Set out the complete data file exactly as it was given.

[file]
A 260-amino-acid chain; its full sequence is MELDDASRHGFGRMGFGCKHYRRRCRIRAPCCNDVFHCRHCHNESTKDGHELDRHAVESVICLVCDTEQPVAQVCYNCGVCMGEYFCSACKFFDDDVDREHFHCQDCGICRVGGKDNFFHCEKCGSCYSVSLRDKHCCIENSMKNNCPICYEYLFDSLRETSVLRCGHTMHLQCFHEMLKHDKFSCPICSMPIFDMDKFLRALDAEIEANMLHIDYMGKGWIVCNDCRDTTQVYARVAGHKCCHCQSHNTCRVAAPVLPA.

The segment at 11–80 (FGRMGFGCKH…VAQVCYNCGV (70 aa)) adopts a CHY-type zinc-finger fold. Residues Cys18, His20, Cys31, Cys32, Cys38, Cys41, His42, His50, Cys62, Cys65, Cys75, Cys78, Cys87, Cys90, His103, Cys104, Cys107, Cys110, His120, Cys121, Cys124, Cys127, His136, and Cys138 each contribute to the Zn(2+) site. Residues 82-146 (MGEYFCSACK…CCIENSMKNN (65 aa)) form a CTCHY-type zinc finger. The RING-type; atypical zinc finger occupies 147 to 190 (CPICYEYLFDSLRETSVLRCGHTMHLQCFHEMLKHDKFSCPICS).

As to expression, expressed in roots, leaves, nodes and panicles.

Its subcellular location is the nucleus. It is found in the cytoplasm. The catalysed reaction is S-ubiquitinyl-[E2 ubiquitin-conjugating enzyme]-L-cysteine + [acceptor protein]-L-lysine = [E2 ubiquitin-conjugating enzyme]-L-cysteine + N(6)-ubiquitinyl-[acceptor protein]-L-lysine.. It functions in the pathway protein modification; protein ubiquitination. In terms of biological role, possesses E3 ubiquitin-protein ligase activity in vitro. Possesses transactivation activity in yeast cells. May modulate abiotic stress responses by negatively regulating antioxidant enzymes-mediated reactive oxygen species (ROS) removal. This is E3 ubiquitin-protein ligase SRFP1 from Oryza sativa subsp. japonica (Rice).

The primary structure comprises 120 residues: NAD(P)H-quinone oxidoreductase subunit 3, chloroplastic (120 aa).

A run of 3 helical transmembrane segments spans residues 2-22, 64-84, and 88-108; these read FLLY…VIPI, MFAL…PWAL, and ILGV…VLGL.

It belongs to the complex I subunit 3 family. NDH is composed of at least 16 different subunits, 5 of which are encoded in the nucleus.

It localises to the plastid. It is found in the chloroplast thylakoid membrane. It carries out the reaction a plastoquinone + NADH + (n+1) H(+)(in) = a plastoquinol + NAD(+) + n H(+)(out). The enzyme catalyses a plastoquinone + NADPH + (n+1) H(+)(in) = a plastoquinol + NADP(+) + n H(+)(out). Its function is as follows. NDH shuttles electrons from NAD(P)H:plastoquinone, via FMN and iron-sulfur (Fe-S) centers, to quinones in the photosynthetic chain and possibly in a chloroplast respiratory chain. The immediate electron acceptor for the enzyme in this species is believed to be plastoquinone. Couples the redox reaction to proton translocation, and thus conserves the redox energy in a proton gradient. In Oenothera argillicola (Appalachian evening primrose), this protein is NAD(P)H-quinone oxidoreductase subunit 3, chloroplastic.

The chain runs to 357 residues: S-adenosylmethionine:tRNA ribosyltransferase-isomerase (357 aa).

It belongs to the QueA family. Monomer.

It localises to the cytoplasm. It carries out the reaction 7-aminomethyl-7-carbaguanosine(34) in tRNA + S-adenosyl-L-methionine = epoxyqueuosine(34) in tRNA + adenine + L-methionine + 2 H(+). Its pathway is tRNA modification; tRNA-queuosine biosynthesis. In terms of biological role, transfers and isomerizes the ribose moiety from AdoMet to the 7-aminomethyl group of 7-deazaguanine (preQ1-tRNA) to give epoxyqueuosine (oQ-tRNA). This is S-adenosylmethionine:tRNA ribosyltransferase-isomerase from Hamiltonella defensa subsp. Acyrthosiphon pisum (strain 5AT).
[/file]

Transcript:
A 260-amino-acid chain; its full sequence is MELDDASRHGFGRMGFGCKHYRRRCRIRAPCCNDVFHCRHCHNESTKDGHELDRHAVESVICLVCDTEQPVAQVCYNCGVCMGEYFCSACKFFDDDVDREHFHCQDCGICRVGGKDNFFHCEKCGSCYSVSLRDKHCCIENSMKNNCPICYEYLFDSLRETSVLRCGHTMHLQCFHEMLKHDKFSCPICSMPIFDMDKFLRALDAEIEANMLHIDYMGKGWIVCNDCRDTTQVYARVAGHKCCHCQSHNTCRVAAPVLPA.

The segment at 11–80 (FGRMGFGCKH…VAQVCYNCGV (70 aa)) adopts a CHY-type zinc-finger fold. Residues Cys18, His20, Cys31, Cys32, Cys38, Cys41, His42, His50, Cys62, Cys65, Cys75, Cys78, Cys87, Cys90, His103, Cys104, Cys107, Cys110, His120, Cys121, Cys124, Cys127, His136, and Cys138 each contribute to the Zn(2+) site. Residues 82-146 (MGEYFCSACK…CCIENSMKNN (65 aa)) form a CTCHY-type zinc finger. The RING-type; atypical zinc finger occupies 147 to 190 (CPICYEYLFDSLRETSVLRCGHTMHLQCFHEMLKHDKFSCPICS).

As to expression, expressed in roots, leaves, nodes and panicles.

Its subcellular location is the nucleus. It is found in the cytoplasm. The catalysed reaction is S-ubiquitinyl-[E2 ubiquitin-conjugating enzyme]-L-cysteine + [acceptor protein]-L-lysine = [E2 ubiquitin-conjugating enzyme]-L-cysteine + N(6)-ubiquitinyl-[acceptor protein]-L-lysine.. It functions in the pathway protein modification; protein ubiquitination. In terms of biological role, possesses E3 ubiquitin-protein ligase activity in vitro. Possesses transactivation activity in yeast cells. May modulate abiotic stress responses by negatively regulating antioxidant enzymes-mediated reactive oxygen species (ROS) removal. This is E3 ubiquitin-protein ligase SRFP1 from Oryza sativa subsp. japonica (Rice).

The primary structure comprises 120 residues: NAD(P)H-quinone oxidoreductase subunit 3, chloroplastic (120 aa).

A run of 3 helical transmembrane segments spans residues 2-22, 64-84, and 88-108; these read FLLY…VIPI, MFAL…PWAL, and ILGV…VLGL.

It belongs to the complex I subunit 3 family. NDH is composed of at least 16 different subunits, 5 of which are encoded in the nucleus.

It localises to the plastid. It is found in the chloroplast thylakoid membrane. It carries out the reaction a plastoquinone + NADH + (n+1) H(+)(in) = a plastoquinol + NAD(+) + n H(+)(out). The enzyme catalyses a plastoquinone + NADPH + (n+1) H(+)(in) = a plastoquinol + NADP(+) + n H(+)(out). Its function is as follows. NDH shuttles electrons from NAD(P)H:plastoquinone, via FMN and iron-sulfur (Fe-S) centers, to quinones in the photosynthetic chain and possibly in a chloroplast respiratory chain. The immediate electron acceptor for the enzyme in this species is believed to be plastoquinone. Couples the redox reaction to proton translocation, and thus conserves the redox energy in a proton gradient. In Oenothera argillicola (Appalachian evening primrose), this protein is NAD(P)H-quinone oxidoreductase subunit 3, chloroplastic.

The chain runs to 357 residues: S-adenosylmethionine:tRNA ribosyltransferase-isomerase (357 aa).

It belongs to the QueA family. Monomer.

It localises to the cytoplasm. It carries out the reaction 7-aminomethyl-7-carbaguanosine(34) in tRNA + S-adenosyl-L-methionine = epoxyqueuosine(34) in tRNA + adenine + L-methionine + 2 H(+). Its pathway is tRNA modification; tRNA-queuosine biosynthesis. In terms of biological role, transfers and isomerizes the ribose moiety from AdoMet to the 7-aminomethyl group of 7-deazaguanine (preQ1-tRNA) to give epoxyqueuosine (oQ-tRNA). This is S-adenosylmethionine:tRNA ribosyltransferase-isomerase from Hamiltonella defensa subsp. Acyrthosiphon pisum (strain 5AT).